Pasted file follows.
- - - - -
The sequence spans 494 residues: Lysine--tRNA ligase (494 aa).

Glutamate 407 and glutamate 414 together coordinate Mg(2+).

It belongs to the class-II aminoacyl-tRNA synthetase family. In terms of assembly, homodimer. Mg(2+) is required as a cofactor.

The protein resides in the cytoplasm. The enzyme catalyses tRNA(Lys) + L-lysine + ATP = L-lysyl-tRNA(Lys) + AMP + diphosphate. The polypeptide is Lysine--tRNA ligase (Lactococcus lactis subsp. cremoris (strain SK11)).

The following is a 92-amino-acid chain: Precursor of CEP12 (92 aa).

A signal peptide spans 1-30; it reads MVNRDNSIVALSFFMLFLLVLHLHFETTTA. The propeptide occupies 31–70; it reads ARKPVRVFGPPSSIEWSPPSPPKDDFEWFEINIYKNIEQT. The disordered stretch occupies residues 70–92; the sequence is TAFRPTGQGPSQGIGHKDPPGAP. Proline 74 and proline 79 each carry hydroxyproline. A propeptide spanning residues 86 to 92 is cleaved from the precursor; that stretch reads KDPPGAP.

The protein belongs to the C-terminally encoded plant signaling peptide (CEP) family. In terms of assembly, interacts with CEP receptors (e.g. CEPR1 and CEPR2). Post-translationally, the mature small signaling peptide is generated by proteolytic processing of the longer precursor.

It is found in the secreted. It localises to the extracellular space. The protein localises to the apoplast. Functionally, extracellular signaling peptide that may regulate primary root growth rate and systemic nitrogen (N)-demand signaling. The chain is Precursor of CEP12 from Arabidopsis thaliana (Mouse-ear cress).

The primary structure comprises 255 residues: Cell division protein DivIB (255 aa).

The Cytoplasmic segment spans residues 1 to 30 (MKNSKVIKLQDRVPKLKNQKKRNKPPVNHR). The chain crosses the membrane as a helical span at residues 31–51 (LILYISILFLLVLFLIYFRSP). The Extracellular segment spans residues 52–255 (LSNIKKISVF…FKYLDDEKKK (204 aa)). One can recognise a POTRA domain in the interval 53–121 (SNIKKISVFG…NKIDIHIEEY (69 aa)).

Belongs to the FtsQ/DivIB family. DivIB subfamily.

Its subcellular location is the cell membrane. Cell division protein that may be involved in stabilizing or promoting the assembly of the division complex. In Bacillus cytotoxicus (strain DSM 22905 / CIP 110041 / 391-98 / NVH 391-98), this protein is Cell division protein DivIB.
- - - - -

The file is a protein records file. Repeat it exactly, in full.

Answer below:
The sequence spans 494 residues: Lysine--tRNA ligase (494 aa).

Glutamate 407 and glutamate 414 together coordinate Mg(2+).

It belongs to the class-II aminoacyl-tRNA synthetase family. In terms of assembly, homodimer. Mg(2+) is required as a cofactor.

The protein resides in the cytoplasm. The enzyme catalyses tRNA(Lys) + L-lysine + ATP = L-lysyl-tRNA(Lys) + AMP + diphosphate. The polypeptide is Lysine--tRNA ligase (Lactococcus lactis subsp. cremoris (strain SK11)).

The following is a 92-amino-acid chain: Precursor of CEP12 (92 aa).

A signal peptide spans 1-30; it reads MVNRDNSIVALSFFMLFLLVLHLHFETTTA. The propeptide occupies 31–70; it reads ARKPVRVFGPPSSIEWSPPSPPKDDFEWFEINIYKNIEQT. The disordered stretch occupies residues 70–92; the sequence is TAFRPTGQGPSQGIGHKDPPGAP. Proline 74 and proline 79 each carry hydroxyproline. A propeptide spanning residues 86 to 92 is cleaved from the precursor; that stretch reads KDPPGAP.

The protein belongs to the C-terminally encoded plant signaling peptide (CEP) family. In terms of assembly, interacts with CEP receptors (e.g. CEPR1 and CEPR2). Post-translationally, the mature small signaling peptide is generated by proteolytic processing of the longer precursor.

It is found in the secreted. It localises to the extracellular space. The protein localises to the apoplast. Functionally, extracellular signaling peptide that may regulate primary root growth rate and systemic nitrogen (N)-demand signaling. The chain is Precursor of CEP12 from Arabidopsis thaliana (Mouse-ear cress).

The primary structure comprises 255 residues: Cell division protein DivIB (255 aa).

The Cytoplasmic segment spans residues 1 to 30 (MKNSKVIKLQDRVPKLKNQKKRNKPPVNHR). The chain crosses the membrane as a helical span at residues 31–51 (LILYISILFLLVLFLIYFRSP). The Extracellular segment spans residues 52–255 (LSNIKKISVF…FKYLDDEKKK (204 aa)). One can recognise a POTRA domain in the interval 53–121 (SNIKKISVFG…NKIDIHIEEY (69 aa)).

Belongs to the FtsQ/DivIB family. DivIB subfamily.

Its subcellular location is the cell membrane. Cell division protein that may be involved in stabilizing or promoting the assembly of the division complex. In Bacillus cytotoxicus (strain DSM 22905 / CIP 110041 / 391-98 / NVH 391-98), this protein is Cell division protein DivIB.